Tuesday, March 28

With an offbeat, hard-to-find collection, Earthcare Books has to be one of the best indie bookstores in India

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Turn left from Russel Street on to the busy Middleton Street, walk a bit and you will come across a wall on your left, with a mounted glass case full of books and prints. It grabs your attention, this touch of quirk and good taste on such a noisy, chaotic road. There’s nothing there, no sign or poster, to advertise what this showcase of books is all about. You have to go in through the gate beside it. Walk to the end of the path, and you will see a wooden handpainted door (tall people will have to duck in) with a sign above that says ‘Earthcare Books’.

Inside, the floor is red oxide, the bamboo and rattan furniture lends the space a cosy feel. Books are stocked according to theme in separate areas with arched entry points. Each section has specialised books, fiction and (mostly) non-fiction, on history and philosophy, women and gender, adivasi issues, conservation, architecture, ecology, nature, tree species in cities, snakes, reptiles and other wildlife, health, and much more. On the wall above are framed black and white photos of Kolkata, taken by Thomas Patrick Kiernan who has been capturing the city since the 1990s.

One of the sections has a range of handmade bags, wooden toys, ceramics, and organic skincare. Their children’s section stocks excellent books from Indian publishing houses like Tara, Tulika and Katha. It is one of the best children’s literature sections in the city.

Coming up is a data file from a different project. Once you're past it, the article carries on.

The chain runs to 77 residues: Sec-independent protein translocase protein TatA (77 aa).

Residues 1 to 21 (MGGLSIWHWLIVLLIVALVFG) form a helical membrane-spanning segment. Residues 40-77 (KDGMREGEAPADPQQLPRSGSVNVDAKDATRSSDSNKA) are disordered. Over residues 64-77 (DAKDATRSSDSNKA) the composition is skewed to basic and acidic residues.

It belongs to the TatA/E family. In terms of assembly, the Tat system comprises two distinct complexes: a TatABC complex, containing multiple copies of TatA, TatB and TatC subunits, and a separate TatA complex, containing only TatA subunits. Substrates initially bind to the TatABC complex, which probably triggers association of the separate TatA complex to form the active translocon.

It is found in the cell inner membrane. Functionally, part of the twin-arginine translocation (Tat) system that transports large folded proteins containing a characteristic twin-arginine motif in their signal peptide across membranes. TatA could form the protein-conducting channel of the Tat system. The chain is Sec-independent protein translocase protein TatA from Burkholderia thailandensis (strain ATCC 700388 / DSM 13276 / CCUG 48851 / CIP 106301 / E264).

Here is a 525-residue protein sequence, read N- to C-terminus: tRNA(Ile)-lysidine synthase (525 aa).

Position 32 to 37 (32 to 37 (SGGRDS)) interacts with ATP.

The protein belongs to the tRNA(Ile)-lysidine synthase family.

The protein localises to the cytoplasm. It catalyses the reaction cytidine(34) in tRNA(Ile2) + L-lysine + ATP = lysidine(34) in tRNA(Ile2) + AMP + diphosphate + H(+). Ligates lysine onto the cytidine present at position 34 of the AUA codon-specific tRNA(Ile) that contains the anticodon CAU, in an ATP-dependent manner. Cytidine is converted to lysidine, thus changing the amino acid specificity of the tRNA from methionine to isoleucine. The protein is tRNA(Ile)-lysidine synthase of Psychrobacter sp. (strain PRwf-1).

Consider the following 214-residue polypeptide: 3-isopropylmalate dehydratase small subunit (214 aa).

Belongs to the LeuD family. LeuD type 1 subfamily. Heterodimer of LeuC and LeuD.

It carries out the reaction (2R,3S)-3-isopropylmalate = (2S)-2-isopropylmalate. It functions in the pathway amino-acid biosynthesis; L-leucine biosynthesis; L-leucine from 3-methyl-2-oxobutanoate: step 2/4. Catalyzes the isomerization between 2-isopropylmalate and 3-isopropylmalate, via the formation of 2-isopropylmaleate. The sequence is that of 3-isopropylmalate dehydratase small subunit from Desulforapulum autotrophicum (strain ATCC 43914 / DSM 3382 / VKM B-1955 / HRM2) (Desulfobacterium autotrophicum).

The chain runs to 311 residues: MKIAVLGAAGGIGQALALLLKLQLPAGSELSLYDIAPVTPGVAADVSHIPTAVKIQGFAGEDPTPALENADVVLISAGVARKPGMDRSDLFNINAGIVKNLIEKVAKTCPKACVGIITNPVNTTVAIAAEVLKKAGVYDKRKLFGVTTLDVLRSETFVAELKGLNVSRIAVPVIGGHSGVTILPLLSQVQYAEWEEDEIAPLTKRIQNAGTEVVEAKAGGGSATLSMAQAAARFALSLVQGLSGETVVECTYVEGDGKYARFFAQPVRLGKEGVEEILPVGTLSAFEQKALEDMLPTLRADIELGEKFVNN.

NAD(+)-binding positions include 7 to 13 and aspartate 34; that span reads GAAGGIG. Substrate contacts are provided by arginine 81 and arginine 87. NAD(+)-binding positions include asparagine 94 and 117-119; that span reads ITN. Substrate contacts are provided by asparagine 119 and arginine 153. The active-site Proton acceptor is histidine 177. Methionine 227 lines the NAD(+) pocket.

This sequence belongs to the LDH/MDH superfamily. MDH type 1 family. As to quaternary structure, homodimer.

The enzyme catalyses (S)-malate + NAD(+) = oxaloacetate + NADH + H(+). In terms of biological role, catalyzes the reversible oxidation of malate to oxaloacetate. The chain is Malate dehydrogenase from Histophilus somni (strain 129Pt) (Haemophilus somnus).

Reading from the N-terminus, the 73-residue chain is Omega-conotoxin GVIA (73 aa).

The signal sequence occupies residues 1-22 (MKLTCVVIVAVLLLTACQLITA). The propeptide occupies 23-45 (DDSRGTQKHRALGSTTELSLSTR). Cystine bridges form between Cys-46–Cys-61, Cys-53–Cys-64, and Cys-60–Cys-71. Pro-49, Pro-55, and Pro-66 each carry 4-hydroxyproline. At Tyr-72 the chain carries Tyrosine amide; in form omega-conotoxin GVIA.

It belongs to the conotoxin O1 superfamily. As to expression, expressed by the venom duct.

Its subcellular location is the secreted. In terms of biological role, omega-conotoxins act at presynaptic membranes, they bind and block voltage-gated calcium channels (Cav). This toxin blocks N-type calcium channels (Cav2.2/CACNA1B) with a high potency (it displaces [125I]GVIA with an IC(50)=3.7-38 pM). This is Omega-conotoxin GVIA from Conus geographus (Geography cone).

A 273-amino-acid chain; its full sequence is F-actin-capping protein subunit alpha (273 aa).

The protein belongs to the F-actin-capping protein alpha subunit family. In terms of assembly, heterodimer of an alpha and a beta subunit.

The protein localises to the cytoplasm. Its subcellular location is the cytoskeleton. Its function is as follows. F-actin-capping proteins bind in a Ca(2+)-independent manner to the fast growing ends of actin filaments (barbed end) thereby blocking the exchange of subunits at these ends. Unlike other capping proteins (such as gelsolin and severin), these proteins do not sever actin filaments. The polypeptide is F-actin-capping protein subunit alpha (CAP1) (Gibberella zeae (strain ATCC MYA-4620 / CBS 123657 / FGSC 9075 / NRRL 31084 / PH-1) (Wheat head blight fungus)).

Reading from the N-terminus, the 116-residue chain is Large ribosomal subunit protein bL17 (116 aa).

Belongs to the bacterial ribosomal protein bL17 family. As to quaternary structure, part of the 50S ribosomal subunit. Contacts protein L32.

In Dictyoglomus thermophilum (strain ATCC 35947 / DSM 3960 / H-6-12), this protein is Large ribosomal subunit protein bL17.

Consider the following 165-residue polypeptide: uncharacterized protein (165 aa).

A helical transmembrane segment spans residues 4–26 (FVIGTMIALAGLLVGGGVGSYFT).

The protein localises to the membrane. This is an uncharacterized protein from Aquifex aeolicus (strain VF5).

The bookstore is the brainchild of husband and wife duo, Bharat and Vinita Mansata who handpicked the collection here. Dividing a busy life between Kolkata and Mumbai, the duo do not just sell books, they also publish under their own label. The writers under their stable include Jeremy Seabrook, twice an Orwell Prize nominee, and Japanese farmer-philosopher Masanobu Fukuoka, who has visited the store.

It’s quiet, and sometimes the staff (Pervez and Noor) will offer you a hot cup of chai in a bhaar (clay cup) in the evening. Take your time browsing, most people say they have never been here without making a wonderful discovery. Every wall is stacked. And you will come across some hidden gems, books you never would have otherwise found and which are not sold in mainstream bookstores.

If you cannot make it to Kolkata, do check out their website. They can also send you the books by courier or Speed Post.

And Kolkata folks, do add yourself to their mailing list because they often host interesting talks, music events, as well as workshops on urban gardening.


Source: OutlookIndia

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